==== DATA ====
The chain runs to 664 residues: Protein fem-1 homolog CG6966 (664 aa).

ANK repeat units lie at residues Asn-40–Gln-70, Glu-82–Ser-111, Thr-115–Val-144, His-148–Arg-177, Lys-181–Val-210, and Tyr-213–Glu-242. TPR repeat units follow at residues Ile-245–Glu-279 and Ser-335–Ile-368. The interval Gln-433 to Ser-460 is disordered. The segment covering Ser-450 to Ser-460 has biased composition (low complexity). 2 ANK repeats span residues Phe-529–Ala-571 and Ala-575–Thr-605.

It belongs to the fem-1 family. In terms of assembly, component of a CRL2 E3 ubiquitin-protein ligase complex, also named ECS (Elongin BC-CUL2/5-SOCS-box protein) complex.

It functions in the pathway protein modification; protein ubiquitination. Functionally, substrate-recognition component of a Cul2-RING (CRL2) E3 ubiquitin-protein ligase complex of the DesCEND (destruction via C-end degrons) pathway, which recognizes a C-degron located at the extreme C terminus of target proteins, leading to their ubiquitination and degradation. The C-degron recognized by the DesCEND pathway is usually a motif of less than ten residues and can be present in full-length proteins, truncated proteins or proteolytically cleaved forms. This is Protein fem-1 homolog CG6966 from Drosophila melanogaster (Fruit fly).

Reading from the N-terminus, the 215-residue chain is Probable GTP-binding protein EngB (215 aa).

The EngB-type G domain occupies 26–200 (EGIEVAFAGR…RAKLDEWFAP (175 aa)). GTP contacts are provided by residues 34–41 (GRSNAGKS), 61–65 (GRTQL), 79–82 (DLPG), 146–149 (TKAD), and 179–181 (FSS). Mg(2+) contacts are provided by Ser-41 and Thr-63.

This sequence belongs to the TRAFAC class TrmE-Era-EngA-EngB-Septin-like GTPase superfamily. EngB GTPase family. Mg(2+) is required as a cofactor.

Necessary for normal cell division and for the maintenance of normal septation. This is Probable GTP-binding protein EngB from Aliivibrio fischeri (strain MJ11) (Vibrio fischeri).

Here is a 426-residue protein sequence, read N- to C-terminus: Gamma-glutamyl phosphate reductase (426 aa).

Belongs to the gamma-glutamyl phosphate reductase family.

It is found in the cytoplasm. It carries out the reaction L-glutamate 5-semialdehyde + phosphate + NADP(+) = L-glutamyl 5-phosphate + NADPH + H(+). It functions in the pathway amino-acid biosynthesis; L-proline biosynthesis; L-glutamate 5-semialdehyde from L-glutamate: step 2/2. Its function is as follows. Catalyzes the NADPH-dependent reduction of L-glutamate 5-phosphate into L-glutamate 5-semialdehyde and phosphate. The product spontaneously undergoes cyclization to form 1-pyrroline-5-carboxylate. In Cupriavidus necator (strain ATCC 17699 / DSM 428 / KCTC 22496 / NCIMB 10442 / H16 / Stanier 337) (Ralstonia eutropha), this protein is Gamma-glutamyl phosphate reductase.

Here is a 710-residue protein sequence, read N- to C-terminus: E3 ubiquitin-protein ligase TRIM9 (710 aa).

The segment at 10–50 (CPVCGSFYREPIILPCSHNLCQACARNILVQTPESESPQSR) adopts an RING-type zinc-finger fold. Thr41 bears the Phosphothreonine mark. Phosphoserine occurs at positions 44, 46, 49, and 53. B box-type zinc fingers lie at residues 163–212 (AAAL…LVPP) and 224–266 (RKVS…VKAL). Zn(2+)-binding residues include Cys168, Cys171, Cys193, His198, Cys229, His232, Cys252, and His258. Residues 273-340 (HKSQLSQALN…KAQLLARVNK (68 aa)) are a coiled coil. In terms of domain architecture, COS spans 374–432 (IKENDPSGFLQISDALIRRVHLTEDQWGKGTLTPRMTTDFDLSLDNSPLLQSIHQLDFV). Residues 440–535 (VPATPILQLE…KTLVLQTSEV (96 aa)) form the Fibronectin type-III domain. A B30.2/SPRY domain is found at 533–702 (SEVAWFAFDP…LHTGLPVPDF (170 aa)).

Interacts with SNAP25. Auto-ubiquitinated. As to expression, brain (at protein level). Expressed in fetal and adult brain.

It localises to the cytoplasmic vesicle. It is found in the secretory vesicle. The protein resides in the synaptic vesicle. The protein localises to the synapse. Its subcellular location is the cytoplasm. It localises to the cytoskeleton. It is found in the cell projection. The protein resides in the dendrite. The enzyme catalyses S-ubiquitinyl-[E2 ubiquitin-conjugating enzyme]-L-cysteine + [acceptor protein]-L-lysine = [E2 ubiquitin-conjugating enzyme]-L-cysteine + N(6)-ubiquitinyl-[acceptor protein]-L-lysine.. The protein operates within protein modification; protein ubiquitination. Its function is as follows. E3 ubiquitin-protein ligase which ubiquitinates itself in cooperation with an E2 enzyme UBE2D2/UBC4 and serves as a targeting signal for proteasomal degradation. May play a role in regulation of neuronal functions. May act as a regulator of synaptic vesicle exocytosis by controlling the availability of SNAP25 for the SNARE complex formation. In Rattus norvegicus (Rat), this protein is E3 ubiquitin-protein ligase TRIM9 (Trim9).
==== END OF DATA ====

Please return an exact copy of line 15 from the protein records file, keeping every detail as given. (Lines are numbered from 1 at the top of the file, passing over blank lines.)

It localises to the cytoplasmic vesicle. It is found in the secretory vesicle. The protein resides in the synaptic vesicle. The protein localises to the synapse. Its subcellular location is the cytoplasm. It localises to the cytoskeleton. It is found in the cell projection. The protein resides in the dendrite. The enzyme catalyses S-ubiquitinyl-[E2 ubiquitin-conjugating enzyme]-L-cysteine + [acceptor protein]-L-lysine = [E2 ubiquitin-conjugating enzyme]-L-cysteine + N(6)-ubiquitinyl-[acceptor protein]-L-lysine.. The protein operates within protein modification; protein ubiquitination. Its function is as follows. E3 ubiquitin-protein ligase which ubiquitinates itself in cooperation with an E2 enzyme UBE2D2/UBC4 and serves as a targeting signal for proteasomal degradation. May play a role in regulation of neuronal functions. May act as a regulator of synaptic vesicle exocytosis by controlling the availability of SNAP25 for the SNARE complex formation. In Rattus norvegicus (Rat), this protein is E3 ubiquitin-protein ligase TRIM9 (Trim9).